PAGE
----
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HQ 951756

June 15, 1993

CO:R:C:T 951756 SK


TARIFF NO.: 6202.93.5010

District Director
U.S. Customs Service
55 Erieview Plaza
Plaza Nine Building
Cleveland, OH 44114

RE: Request for further review of protest no. 4103-92-100015 (1/9/92); classification of ladies' woven jackets under subheading 6202.93.5010, HTSUSA; not water-resistant therefore not classifiable under subheading 6202.93.4500; presumption that Customs' lab results are correct; Exxon Corp. V. U.S. 462 F. Supp. 378, 81 Cust. Ct. 87, C.D. 4772 (1978).

Dear Sir:

This is a decision on application for further review of a protest timely filed by Grunfeld, Desiderio, Lebowitz & Silverman on behalf of Lerner Stores, against your decision regarding the classification of women's jackets. The six entries at issue were liquidated on October 11, 1991.


The merchandise at issue is a women's woven 100 percent nylon jacket, referenced style number 305. The jacket is long sleeved with a full front zipper and six front snap closures. The garment has velcro-like closures at the neck in which a hood is rolled. The garment also features elasticized cuffs and waist and two front pockets. The outer surface of one arm has a slit pocket and on the other arm is a snap closure pocket. The garment is sized small, medium or large. The jacket has an application of plastics material on the inner surface of the outer shell.

The protestant states that in a test conducted by a private laboratory, the average water penetration was less than one gram: a copy of this report was submitted to Customs and is referenced Exhibit D in the May 13, 1993 submission. The position of the import specialist in Cleveland is that the goods at issue are not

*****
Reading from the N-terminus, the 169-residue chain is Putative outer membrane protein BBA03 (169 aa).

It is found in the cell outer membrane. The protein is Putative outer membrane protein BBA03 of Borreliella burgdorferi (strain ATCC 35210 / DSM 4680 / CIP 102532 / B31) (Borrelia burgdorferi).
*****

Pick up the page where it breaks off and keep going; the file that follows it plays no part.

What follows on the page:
water resistant based on a report from the Customs Laboratory in Chicago. The report states that the goods, although having a plastics application, do not meet the requirements of Additional U.S. Note 2 to Chapter 62 of the Harmonized Tariff Schedule of the United States Annotated (HTSUSA), which require that not more than one gram of water penetrate in a period of two minutes under head pressure of 600 millimeters (mm), when tested in accordance with AATCC Test Method 35-1985.

Protestant disputes the results of Customs' lab analysis and cites the following alleged testing errors which he believes serve to invalidate Customs position that the garments at issue are not water resistant:

1) of the three water resistancy tests performed at the Customs lab, one of the results (Run #2, set forth in Exhibit B in the May 13, 1993 submission) deviates significantly from the other two and therefore indicates that the test as a whole is not "statistically valid" and the entire lab analysis should be discounted;

2) three fabric swatches from a single sample garment should be tested since such an indication exists in AATCC Test Method 35- 1985 (alternatively, should testing three samples from a single garment yield the finding that the article is not water resistant, this finding should only apply to the shipment from which the sample was taken and not to other entries containing identical garments);

3) specific procedures set forth in AATCC Test Method 35-1985 were not followed by the Customs lab and therefore Customs' entire lab analysis is invalidated (i.e., protestant asserts test specimens were not conditioned; only the outer shell of the garment was tested for water resistancy).